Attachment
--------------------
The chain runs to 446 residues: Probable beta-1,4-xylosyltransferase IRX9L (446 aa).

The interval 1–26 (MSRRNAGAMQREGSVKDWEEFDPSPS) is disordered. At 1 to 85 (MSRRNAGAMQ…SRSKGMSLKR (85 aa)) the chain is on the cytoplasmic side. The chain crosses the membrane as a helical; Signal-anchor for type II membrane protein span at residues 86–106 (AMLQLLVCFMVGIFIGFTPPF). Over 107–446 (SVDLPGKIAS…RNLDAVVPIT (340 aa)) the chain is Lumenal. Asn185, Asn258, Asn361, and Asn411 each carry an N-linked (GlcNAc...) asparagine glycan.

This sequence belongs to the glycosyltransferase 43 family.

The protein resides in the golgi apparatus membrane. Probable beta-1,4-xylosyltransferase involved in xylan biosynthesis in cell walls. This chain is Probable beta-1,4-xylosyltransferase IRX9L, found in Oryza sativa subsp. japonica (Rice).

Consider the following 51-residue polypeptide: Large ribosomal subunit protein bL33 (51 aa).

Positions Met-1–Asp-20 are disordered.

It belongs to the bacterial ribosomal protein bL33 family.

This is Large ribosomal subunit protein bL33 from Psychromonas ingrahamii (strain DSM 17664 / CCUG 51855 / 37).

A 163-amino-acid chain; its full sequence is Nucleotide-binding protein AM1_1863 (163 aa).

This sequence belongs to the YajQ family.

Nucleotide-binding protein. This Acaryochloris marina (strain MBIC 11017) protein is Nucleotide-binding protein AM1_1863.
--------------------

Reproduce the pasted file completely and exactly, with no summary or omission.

The chain runs to 446 residues: Probable beta-1,4-xylosyltransferase IRX9L (446 aa).

The interval 1–26 (MSRRNAGAMQREGSVKDWEEFDPSPS) is disordered. At 1 to 85 (MSRRNAGAMQ…SRSKGMSLKR (85 aa)) the chain is on the cytoplasmic side. The chain crosses the membrane as a helical; Signal-anchor for type II membrane protein span at residues 86–106 (AMLQLLVCFMVGIFIGFTPPF). Over 107–446 (SVDLPGKIAS…RNLDAVVPIT (340 aa)) the chain is Lumenal. Asn185, Asn258, Asn361, and Asn411 each carry an N-linked (GlcNAc...) asparagine glycan.

This sequence belongs to the glycosyltransferase 43 family.

The protein resides in the golgi apparatus membrane. Probable beta-1,4-xylosyltransferase involved in xylan biosynthesis in cell walls. This chain is Probable beta-1,4-xylosyltransferase IRX9L, found in Oryza sativa subsp. japonica (Rice).

Consider the following 51-residue polypeptide: Large ribosomal subunit protein bL33 (51 aa).

Positions Met-1–Asp-20 are disordered.

It belongs to the bacterial ribosomal protein bL33 family.

This is Large ribosomal subunit protein bL33 from Psychromonas ingrahamii (strain DSM 17664 / CCUG 51855 / 37).

A 163-amino-acid chain; its full sequence is Nucleotide-binding protein AM1_1863 (163 aa).

This sequence belongs to the YajQ family.

Nucleotide-binding protein. This Acaryochloris marina (strain MBIC 11017) protein is Nucleotide-binding protein AM1_1863.